After the turn of the century is where things started getting refreshingly weird.
After a three-year hiatus during which he left Capitol Records — they’d released Suicaine Gratifaction after he left Reprise following Eventually — Paul signed with the indie label Vagrant and released a pair of concept records in early 2002. But not what you would normally think of as “concept” records. It wasn’t Tales of Topographic Snow or anything like that.
I guess more like “conceptual” records.
First there was Mono, released under his nom de tune, Grandpaboy, and about a month later, it was followed by Stereo, which was released under his own name, and — crucially — contained Mono for no extra charge. The concept of Mono was riff-driven back-to-basics rock ‘n’ roll — “Recorded in Dynamic Mono” as it said on the cover — and the concept of Stereo was late-night, cry in your beer ballads, “Recorded in Realistic Stereo.”
But here’s the key concept: both albums were recorded by Paul alone in his basement. No A&R guys, no label pressure, no deadlines, no other musicians, nothing but Paul Westerberg.
And as it turned out, Stereo / Mono turned out not to be just a comeback, but the best music Westerberg had released since Pleased To Meet Me — and even now, I think, remains the best thing he’s done as a solo artist — and absolutely rejuvenated his cult.
For me, that rejuvenation came the moment “High Time” came blasting out of the speakers, featuring a big circular riff, steady beat, and of course Paul’s inimitable vocals:
It’s hiiiiiiiiiiiiiiiiiiiiiiigh time
That IIIIIIIIIIIIIIIIIIIIIIII let you slide
I know it’s kind of low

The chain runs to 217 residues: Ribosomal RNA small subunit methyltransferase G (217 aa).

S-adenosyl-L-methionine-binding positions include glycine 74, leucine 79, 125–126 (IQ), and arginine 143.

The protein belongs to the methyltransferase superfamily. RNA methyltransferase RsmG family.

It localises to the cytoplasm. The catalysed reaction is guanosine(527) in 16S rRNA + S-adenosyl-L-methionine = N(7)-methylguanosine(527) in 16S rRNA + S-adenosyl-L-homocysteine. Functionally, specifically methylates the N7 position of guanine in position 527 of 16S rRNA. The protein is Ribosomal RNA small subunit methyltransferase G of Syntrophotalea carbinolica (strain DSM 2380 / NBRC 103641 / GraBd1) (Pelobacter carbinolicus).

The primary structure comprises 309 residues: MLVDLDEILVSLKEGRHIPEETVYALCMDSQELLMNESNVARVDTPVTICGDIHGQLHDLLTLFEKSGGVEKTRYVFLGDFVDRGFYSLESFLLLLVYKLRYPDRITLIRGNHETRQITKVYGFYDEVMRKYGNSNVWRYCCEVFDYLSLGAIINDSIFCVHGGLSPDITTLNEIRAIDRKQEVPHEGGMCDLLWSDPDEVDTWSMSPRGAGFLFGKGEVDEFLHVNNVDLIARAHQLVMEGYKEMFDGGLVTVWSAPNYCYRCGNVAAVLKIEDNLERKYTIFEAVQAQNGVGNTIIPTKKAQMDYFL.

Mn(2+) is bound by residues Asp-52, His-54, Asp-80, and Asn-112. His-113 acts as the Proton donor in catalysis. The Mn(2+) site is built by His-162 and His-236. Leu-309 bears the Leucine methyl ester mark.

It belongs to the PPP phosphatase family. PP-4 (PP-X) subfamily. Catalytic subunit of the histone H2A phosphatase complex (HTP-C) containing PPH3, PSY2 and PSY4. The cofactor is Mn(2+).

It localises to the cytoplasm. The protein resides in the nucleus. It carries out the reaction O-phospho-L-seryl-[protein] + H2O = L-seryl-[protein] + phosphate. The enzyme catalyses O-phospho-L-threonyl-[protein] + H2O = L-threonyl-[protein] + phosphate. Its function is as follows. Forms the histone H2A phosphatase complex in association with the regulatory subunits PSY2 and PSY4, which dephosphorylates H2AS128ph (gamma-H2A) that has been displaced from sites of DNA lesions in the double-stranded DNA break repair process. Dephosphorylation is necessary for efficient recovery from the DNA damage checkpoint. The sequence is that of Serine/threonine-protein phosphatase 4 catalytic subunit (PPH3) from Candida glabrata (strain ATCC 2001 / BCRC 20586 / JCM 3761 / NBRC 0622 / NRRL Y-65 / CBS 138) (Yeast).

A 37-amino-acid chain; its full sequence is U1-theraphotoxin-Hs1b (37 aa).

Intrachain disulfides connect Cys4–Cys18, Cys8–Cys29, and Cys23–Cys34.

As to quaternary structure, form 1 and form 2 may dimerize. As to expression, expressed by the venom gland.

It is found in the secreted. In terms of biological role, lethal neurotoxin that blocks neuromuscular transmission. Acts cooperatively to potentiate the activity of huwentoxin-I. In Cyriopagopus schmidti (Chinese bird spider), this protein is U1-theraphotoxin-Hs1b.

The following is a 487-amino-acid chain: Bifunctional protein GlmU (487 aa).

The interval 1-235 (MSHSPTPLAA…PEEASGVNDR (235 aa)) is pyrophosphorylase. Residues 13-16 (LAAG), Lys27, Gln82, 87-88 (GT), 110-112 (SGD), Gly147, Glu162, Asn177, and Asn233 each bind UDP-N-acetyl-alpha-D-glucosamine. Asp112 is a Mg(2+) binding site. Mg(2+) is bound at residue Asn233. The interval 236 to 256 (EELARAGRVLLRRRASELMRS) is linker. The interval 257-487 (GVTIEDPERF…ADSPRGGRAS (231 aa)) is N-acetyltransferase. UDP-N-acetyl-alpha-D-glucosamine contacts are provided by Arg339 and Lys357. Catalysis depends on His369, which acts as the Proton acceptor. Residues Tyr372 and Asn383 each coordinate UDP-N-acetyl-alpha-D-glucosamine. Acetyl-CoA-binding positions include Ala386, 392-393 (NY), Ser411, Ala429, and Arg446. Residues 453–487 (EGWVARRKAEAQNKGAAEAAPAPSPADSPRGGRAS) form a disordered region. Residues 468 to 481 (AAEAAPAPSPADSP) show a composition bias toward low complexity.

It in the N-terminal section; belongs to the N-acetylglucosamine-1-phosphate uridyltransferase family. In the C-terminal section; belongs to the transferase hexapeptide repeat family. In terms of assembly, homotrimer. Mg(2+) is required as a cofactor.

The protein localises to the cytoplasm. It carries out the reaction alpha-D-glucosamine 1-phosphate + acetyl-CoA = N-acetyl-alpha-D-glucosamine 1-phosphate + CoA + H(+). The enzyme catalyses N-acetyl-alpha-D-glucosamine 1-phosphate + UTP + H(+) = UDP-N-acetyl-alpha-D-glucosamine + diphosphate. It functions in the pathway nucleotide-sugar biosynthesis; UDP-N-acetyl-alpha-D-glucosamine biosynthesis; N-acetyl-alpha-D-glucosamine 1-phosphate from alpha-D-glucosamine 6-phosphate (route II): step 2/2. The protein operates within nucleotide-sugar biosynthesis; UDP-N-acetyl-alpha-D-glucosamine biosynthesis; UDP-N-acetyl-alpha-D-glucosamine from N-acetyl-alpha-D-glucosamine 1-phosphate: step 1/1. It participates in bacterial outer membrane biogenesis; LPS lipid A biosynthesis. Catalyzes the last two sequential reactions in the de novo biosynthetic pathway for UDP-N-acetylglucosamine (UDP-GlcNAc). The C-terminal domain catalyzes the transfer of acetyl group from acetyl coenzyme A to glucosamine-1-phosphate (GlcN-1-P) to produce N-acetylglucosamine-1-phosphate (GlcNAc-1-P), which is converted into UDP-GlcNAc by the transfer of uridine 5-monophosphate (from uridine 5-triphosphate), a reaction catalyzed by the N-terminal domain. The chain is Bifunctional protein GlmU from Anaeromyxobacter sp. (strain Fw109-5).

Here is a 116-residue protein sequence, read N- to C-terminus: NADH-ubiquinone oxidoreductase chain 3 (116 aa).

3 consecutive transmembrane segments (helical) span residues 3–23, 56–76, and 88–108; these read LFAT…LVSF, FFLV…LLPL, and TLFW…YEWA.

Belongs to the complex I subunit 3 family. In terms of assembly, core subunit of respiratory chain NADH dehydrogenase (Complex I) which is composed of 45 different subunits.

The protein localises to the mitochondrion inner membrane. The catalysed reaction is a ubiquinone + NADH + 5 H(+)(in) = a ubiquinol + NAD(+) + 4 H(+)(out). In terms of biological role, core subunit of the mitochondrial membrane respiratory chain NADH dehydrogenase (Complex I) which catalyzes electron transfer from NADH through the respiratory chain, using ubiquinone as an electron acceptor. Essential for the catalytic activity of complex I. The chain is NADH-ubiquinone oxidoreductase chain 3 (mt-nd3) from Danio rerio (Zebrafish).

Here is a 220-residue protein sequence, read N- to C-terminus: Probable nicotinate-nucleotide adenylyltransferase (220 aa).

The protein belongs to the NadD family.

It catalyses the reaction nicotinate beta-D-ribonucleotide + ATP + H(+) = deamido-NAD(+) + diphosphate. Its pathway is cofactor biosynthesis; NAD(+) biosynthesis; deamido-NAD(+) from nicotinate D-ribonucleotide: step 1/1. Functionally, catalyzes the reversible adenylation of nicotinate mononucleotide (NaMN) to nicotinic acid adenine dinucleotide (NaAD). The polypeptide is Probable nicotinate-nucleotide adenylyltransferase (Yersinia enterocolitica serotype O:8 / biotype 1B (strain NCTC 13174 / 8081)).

But to me, it’s high time
The long notes he hits in the first two lines instantly made me break out into a grin. Gods I love that voice, and it had been three years since I’d heard it singing any new songs. And that was topped by the chorus:
January, February, June, and July
It’s hiiiiiiiiiiiiiiiiiiiiiiiiigh summer
I absolutely loved the almost joyful way he snaps off “sum-MER” after holding the long notes on “hiiiiiiiigh” again, helped along by deeply buried and echoed backing vocal harmonies, and instantly followed by curling squealing guitar leads. And so it goes: the riff that drives the song never backs down for even a second, the guitars are stacked to the roof and Paul’s in perfect melodic and vocal form throughout.
Paul Westerberg was having fun again! What more could you want?
Did I say refreshingly weird? Because “High Time” was also refreshingly normal for any Replacements fan. And for the first time in a long time, it felt like Paul Westerberg was making the exact music he wanted to make, for the reasons he wanted to make it. High time, indeed.
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